Latest Saarland University Stories
The browser cookie has long been debated as a troubling side effect of the Internet. Privacy advocates and consumers fear that data collected from cookies are used in nefarious ways.
Numerous German companies are operating globally these days: They develop products domestically, but production is done in other countries like China, Brazil or the Czech Republic. If maintenance or repair work is needed, the engineers who had designed the complex production plants frequently have to travel from Germany.
Computer scientists from Saarbrücken have developed a system to arrange pictures into a consistent order. It requires no more than a small number of pre-sorted example pictures. Operators of online portals or museums could use this technique, for example, to arrange complex datasets.
For a car to accelerate there has to be friction between the tire and the surface of the road.
It could be a grotto. Light is glowing up from below and gives the moving waves a glance of an opal under the sunlight. This computer graphic was written with our new description language by a schoolboy in not more than two hours after a briefly reading of the instructions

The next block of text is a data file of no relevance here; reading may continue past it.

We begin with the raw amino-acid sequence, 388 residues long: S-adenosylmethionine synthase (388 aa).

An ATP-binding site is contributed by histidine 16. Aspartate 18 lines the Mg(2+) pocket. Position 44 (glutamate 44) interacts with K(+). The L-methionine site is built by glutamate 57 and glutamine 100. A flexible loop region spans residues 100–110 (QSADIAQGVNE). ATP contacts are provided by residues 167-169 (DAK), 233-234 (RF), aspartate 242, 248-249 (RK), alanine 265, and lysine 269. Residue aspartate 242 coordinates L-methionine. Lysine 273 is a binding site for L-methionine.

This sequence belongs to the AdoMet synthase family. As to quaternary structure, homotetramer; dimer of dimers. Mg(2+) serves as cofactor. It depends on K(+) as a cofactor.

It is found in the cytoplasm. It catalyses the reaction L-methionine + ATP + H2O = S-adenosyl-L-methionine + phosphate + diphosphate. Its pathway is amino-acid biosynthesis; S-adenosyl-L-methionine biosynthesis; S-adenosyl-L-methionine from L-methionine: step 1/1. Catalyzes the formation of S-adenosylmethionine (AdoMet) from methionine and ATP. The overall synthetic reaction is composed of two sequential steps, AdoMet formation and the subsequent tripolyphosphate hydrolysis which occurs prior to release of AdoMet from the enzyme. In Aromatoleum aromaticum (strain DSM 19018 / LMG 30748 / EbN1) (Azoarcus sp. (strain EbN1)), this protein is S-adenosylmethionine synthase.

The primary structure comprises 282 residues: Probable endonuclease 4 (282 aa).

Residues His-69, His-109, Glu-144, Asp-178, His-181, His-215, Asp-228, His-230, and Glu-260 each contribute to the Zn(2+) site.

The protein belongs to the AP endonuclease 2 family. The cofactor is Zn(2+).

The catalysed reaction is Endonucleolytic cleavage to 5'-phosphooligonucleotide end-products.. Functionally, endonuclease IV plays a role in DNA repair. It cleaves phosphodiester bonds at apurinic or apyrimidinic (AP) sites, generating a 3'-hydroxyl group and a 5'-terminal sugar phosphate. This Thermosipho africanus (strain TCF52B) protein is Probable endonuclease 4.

Mucus coats our airways' internal surfaces. The viscous gel humidifies the lungs and prevents viruses and other small particles like diesel soot from entering the body unchecked.
The Center for IT Security, Privacy and Accountability (CISPA) of Saarland University, Germany, and the University of Luxembourg's Interdisciplinary Centre for Security, Reliability and Trust (SnT) have recently agreed upon a mutual course for the strategic development of new and integrative approaches to addressing key IT security concerns.
It may be difficult to imagine, but pouring juice into a plastic cup can be a great challenge to a robot.
Web applications such as Google Mail, Facebook and Amazon are used every day. However, so far there are no methods to test them systematically and at low cost for malfunctions and security vulnerabilities.
Just a few genes make enterohaemorrhagic E. coli (EHEC) extremely dangerous to humans.
- In medieval musical notation, a sign or neume denoting a shake or trill.